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Barking DogsNgā amuamu kurī auau

It is important to get barking under control while your dog is still a puppy. Dogs can become nuisance barkers if they are not trained at a young age. A constantly barking dog can cause stress and disturbance for you and your neighbours.

Barking Dogs

All dogs bark; it is part of their natural communication and behaviour and there are many reasons why dogs bark. Before we can attempt to reduce or eliminate any nuisance barking, we must first understand what is causing our dog to bark. 

Dogs usually bark because they:

  • have separation anxiety
  • identify a threat
  • are bored
  • are stimulated by something they see.

Report Dog Barking

A barking dog can cause great annoyance and distress to others. It is the dog owner's responsibility to ensure their dog does not cause a nuisance, ignoring justified complaints could lead to heavy fines and the removal of the dog but...

Dogs are permitted to bark and at times are required to do so. Tolerance is required where occasional barking occurs. It is always preferred that where a barking dog is causing a nuisance, the dog owner is visited to discuss the matter before involving the Council Dog Control Officer. You can contact Council on +64 6 8578060.

The Process

On receipt of a complaint regarding a barking dog at an address specified by the complainant and after checks on registration data, a standard barking dog letter is sent to the dog owner alerting them to the issue. Several days is allowed for compliance. During this period we will continue to log complaints and ask that you also let us know if the barking ceases.

Continued barking after 10-14 days will result in a visit from one of our Animal Services Team with the dog owner to further discuss their responsibilities and to provide them with support in finding a solution. We find that most owners are keen to do what they can to minimise any noise to their neighbours.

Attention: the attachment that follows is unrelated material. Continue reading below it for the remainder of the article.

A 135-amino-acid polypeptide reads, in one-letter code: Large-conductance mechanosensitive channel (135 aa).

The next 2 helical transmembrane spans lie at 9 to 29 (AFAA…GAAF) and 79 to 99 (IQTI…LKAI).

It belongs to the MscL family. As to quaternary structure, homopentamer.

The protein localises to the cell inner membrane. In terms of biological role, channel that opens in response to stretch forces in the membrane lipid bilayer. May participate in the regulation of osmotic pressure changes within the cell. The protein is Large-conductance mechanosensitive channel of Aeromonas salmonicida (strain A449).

We generally encourage this as we want our dog to warn us of any danger i.e. intruder or stranger. Dogs that bark at the postie, joggers or cyclists on the street will have their barking reinforced by the very action of these people leaving. The dog will think to himself “what a good job I have done making them go away” so the very action of these people leaving has reinforced the dog’s behaviour.

This can start with alert type barking and then progress to fear barking as the stranger approaches. If your dog is barking out of fear, you must stop it by making the dog focus on you, and when the barking stops give a command and reward the dog when it is relaxed.

Bored dogs need something to do other than barking. Providing a more stimulating environment. Exercising the dog(s) before leaving is a must. A tired dog is far less likely to get bored. Toys such as Kongs that can be filled with treats or a large bone will get your dog's brain as well as his body working.

Dogs who bark when they are left alone may be displaying a symptom known as separation anxiety. The more lonely the dog, the more upset it becomes and the more it barks. The more it barks the more upset it becomes and so on.

Train your dog not to bark

Teach your dog to bark only to alert you and to then stop barking afterwards.

If your dog barks at everything that moves, use short reprimand words.

If you do the same every time your dog does something wrong, it will soon understand. Praise your dog as soon as it stops barking.

Do not console a barking dog. This will reward or reinforce barking.

Minimise sight stimulus

Do not leave your dog home alone where it can see the footpath or anybody passing by.

Either confine your dog to the backyard or in a way that it is unable to see things to bark at.

You can use shade cloth or brush stick fencing to block off any sight stimulus.

Keep your dog occupied

Giving your dog something to do prevents boredom and barking at everything it sees.

  • Exercise your dog regularly.
  • Rotate and restrict toys your dog can play with at one time. Easy access to all toys will easily lead to boredom.
  • Place treats in different places:
    • around the lawn so your dog can sniff it out
    • in a sandpit, if you have one, so your dog can dig the treats out
    • hanging on a rope's end so your dog has to jump and work for it
    • in a treat ball.
  • Get your dog to play with other dogs. This will help your dog learn the difference between safe and threatening situations (when barking is helpful).
  • Ask a friend or a dog sitter to look after your dog.

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